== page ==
Related: Plyometrics Training: Build Explosiveness for Spartan Race Obstacles

10. Pike Push-Up

Pike push-ups are push-ups performed at a high angle by placing your body into a pike position, effectively making them more of a shoulder exercise than a chest exercise.  

While performing pike push-ups, you'll suffer from a short range of motion due to your head touching the floor. (You can extend this range of motion by performing them “from a deficit,” placing your hands on a pair of foam blocks to allow your head to dip below your hands.) If pike push-ups become too easy, you can also replace them with wall push-ups, elevating your feet on a wall to increase your effective body weight for this exercise.  

11. Burpees

You knew this one was coming! The burpee is a Spartan’s favorite exercise, and for good reason: It combines several compound movements into a single whole-body strength exercise. On top of that, burpees can safely be performed at a rapid pace, effectively active as a combined strength, endurance, and cardiovascular exercise.  

Related: Crush Your Week With These 5 Burpee Workouts for Foundational Strength

The Full Bodyweight Calisthenics Workout

The actual calisthenics workout will be separated into two parts: an initial warm-up and the main body of the workout, which will be performed in circuits.

For this calisthenics workout, you’ll need a timer. Each exercise will be timed rather than counted for reps.

The Warm-Up

Set your timer for 30 seconds and perform 30 seconds each of the following calisthenic exercises. Don’t rush this. Perform them slowly, in a controller manner, and make sure you’re using good form and a full range of motion.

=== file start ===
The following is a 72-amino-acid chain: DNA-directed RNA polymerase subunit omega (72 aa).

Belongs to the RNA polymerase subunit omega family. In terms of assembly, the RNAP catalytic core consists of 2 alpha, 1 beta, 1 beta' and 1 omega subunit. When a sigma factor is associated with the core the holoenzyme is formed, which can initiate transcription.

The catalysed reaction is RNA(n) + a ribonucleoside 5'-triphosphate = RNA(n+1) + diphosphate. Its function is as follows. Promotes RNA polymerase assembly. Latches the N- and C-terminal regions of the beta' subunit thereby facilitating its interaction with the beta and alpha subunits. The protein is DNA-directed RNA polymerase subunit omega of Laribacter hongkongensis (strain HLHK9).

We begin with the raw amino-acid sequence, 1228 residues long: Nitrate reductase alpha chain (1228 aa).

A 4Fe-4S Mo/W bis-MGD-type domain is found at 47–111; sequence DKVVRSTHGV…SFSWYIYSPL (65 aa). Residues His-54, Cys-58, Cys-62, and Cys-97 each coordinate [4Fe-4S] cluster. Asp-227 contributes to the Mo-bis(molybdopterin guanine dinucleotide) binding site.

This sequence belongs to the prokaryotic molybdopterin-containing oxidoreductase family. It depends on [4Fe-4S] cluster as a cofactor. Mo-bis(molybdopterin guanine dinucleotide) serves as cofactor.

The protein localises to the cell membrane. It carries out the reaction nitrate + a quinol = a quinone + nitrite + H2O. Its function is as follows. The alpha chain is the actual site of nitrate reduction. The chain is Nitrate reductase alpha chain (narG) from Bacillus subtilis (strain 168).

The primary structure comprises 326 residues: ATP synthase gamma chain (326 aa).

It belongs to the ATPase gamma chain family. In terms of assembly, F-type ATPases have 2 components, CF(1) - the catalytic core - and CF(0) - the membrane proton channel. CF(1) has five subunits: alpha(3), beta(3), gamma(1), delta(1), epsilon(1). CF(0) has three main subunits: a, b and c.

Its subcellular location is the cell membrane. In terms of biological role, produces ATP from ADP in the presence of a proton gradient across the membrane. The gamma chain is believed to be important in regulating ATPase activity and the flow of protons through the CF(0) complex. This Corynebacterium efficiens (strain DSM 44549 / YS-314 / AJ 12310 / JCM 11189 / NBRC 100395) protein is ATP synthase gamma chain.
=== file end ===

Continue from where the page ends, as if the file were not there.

A) Bodyweight Deadlift

B) Prone Swimmers

C) 90s Transition

D) Superman

After completing the first circuit of the warm-up, rest for 30 seconds, and then perform a second circuit. This time, go a little faster.  

After completing two circuits of the warm-up, wait one minute before moving on to the main circuit.

Related: The 100+ Best Exercises for Your Entire Body

The Main Calisthenics Circuit

For the main circuit, set your timer to 60 seconds. Perform 60 seconds each of the following exercises (exception noted for the single-leg hip lifts), going moderately fast but maintaining good form.

A) Hand-Release Push-Up

B) Elbow Front Plank

C) Lateral Bear Crawl

D) Single-Leg Hip Lifts (In this case, perform 30 seconds on each side.)

E) Jumping Lunges

F) Pike Push-Up

G) Burpees

After completing the circuit, rest for 60 seconds, then perform a second circuit. This time, perform as many reps as you can in the one minute you have for each exercise.

After the second circuit, rest another minute and perform a third circuit. Once again, go as fast as you can. By this point you should be tired, so feel free to take a 20-second break in between exercises if needed. If you’re not tired by the third circuit, you’re not pushing yourself hard enough on the second circuit (and possibly not the first, either).  

In total, this calisthenics workout should take you 30-40 minutes.